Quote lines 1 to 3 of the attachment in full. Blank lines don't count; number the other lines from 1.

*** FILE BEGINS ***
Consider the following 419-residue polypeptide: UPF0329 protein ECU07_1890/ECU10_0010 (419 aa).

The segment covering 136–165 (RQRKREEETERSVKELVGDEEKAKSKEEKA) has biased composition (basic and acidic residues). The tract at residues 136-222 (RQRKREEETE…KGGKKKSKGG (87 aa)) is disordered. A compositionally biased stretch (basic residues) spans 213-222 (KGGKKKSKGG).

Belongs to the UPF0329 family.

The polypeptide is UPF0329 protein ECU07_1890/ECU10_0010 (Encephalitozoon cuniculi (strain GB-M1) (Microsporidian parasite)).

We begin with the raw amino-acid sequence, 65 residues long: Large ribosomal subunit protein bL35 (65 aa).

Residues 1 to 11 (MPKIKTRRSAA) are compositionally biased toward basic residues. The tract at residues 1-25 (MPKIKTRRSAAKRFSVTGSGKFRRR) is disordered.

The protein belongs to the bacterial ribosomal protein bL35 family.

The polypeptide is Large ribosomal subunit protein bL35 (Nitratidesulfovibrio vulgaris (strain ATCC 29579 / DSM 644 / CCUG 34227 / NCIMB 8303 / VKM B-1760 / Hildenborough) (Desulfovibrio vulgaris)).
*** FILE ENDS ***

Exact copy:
Consider the following 419-residue polypeptide: UPF0329 protein ECU07_1890/ECU10_0010 (419 aa).

The segment covering 136–165 (RQRKREEETERSVKELVGDEEKAKSKEEKA) has biased composition (basic and acidic residues). The tract at residues 136-222 (RQRKREEETE…KGGKKKSKGG (87 aa)) is disordered. A compositionally biased stretch (basic residues) spans 213-222 (KGGKKKSKGG).

Belongs to the UPF0329 family.